Technology Aids Understanding Science of Learning

A group of scientists who research learning recently came together from around the nation for a National Science Foundation conference to share their "latest findings, lessons learned [and] new directions." All participate in "Science of Learning Centers," funded for the past decade by the NSF for the express purpose of deepening the understanding of learning. Among the takeaways from the gathering: Technology now plays a major role in understanding the learning process.

Most of the six centers bring together research people from multiple institutions in proximate regions of the country. For example, Spatial Intelligence and Learning Center (SILC) draws researchers from Temple University, the University of Chicago, U Pennsylvania and Northwestern U. The Pittsburgh Science of Learning Center (LearnLab) has scientists from Carnegie Mellon U and U Pittsburgh.

"The NSF created the Science of Learning Centers program in order to bring top researchers from many diverse fields together and provide them with the resources to deepen our understanding of learning," said Fay Cook, NSF assistant director for social, behavioral and economic sciences, in a prepared statement. "Over the past 10 years, these centers have addressed important questions and gaps in our knowledge of the process of learning — questions that are complex in scope and scale, and that required infrastructure and human capital beyond what small individual research groups could provide."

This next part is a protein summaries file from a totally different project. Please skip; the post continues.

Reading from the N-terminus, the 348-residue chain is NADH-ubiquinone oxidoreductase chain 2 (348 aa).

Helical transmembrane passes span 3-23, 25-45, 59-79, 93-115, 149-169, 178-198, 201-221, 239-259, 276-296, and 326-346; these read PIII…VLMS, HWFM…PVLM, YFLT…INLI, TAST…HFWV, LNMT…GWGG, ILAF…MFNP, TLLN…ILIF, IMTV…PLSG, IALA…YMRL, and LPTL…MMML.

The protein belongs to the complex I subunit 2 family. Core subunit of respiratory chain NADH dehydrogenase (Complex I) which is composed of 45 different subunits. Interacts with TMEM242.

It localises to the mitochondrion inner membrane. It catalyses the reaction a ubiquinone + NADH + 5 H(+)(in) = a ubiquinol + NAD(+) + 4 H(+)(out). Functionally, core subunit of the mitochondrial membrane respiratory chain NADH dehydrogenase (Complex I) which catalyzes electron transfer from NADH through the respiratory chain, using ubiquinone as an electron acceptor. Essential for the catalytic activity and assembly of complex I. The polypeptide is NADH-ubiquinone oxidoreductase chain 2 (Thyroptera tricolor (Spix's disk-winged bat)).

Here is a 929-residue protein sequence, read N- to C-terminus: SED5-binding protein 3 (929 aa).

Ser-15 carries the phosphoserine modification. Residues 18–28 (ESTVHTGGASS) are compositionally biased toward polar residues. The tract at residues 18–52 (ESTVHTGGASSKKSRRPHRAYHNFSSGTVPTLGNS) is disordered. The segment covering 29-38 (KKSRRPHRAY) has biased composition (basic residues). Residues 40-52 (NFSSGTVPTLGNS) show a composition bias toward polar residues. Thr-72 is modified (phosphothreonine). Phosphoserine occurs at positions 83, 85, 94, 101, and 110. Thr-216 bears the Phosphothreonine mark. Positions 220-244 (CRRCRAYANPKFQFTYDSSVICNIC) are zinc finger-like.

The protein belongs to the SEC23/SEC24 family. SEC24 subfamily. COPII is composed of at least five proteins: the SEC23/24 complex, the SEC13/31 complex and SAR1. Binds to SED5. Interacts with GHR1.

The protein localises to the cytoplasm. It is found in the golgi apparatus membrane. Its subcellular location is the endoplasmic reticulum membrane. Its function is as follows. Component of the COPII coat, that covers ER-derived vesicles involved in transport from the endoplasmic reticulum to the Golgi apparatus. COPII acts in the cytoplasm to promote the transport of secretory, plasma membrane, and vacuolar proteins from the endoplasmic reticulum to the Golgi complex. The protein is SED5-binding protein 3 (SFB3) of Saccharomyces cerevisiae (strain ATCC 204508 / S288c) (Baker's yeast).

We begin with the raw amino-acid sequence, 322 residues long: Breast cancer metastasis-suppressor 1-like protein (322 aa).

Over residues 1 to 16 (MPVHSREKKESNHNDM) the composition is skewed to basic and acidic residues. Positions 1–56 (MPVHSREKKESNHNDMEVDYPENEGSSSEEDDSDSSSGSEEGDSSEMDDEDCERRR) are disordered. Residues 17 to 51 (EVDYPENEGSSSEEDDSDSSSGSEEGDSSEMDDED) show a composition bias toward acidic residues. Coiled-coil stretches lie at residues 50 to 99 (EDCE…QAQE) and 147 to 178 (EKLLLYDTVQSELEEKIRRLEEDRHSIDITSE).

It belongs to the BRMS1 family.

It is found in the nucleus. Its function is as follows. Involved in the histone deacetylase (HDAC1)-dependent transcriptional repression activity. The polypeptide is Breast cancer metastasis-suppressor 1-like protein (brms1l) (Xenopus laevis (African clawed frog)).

During the event, LearnLab Director Ken Koedinger reported on how his joint institutional center has run 360-plus live, cross-domain classroom experiments. The results of those experiments, Koedinger explained, allowed the LearnLab to develop an "education-relevant learning theory" that resulted in creation of a "Knowledge-Learning-Instruction" framework that demonstrates "how different knowledge goals require different optimal configurations of instructional techniques because they require different primary learning processes, like memory, induction or sense-making."

The NSF published a rundown of "takeaways" from the event. At the top of the list: the value of technology, which is "expanding our ability to understand and analyze learning in ways that were never before possible, from being able to look at brain activity over time windows on the order of 10 milliseconds to being able to non-invasively peer into the brain of a five-month-old infant or 'see' how memories can be held in a brain in waves to prevent two memories from competing with each other."

The meeting also concluded that we as humans learn better when learning environments "take advantage of our social natures" and the "very presence" of another person improves our learning, even when that interaction is taking place online.

Observations about science, technology, engineering and math also surfaced as important areas of interest. According to the researchers, the addition of the arts to that roster (STEAM vs. STEM) offers the "potential to broaden the appeal of STEM fields." The arts — especially music — can increase or improve learning. Also, tools now exist that have the potential to "greatly improve math and STEM learning" through a "spatializing" of the curriculum. In fact, the takeaways reported, "spatial thinking" is at the foundation of STEM capabilities, and such skills can change "all the way into adulthood."

About the Author

Dian Schaffhauser is a former senior contributing editor for 1105 Media's education publications THE Journal, Campus Technology and Spaces4Learning.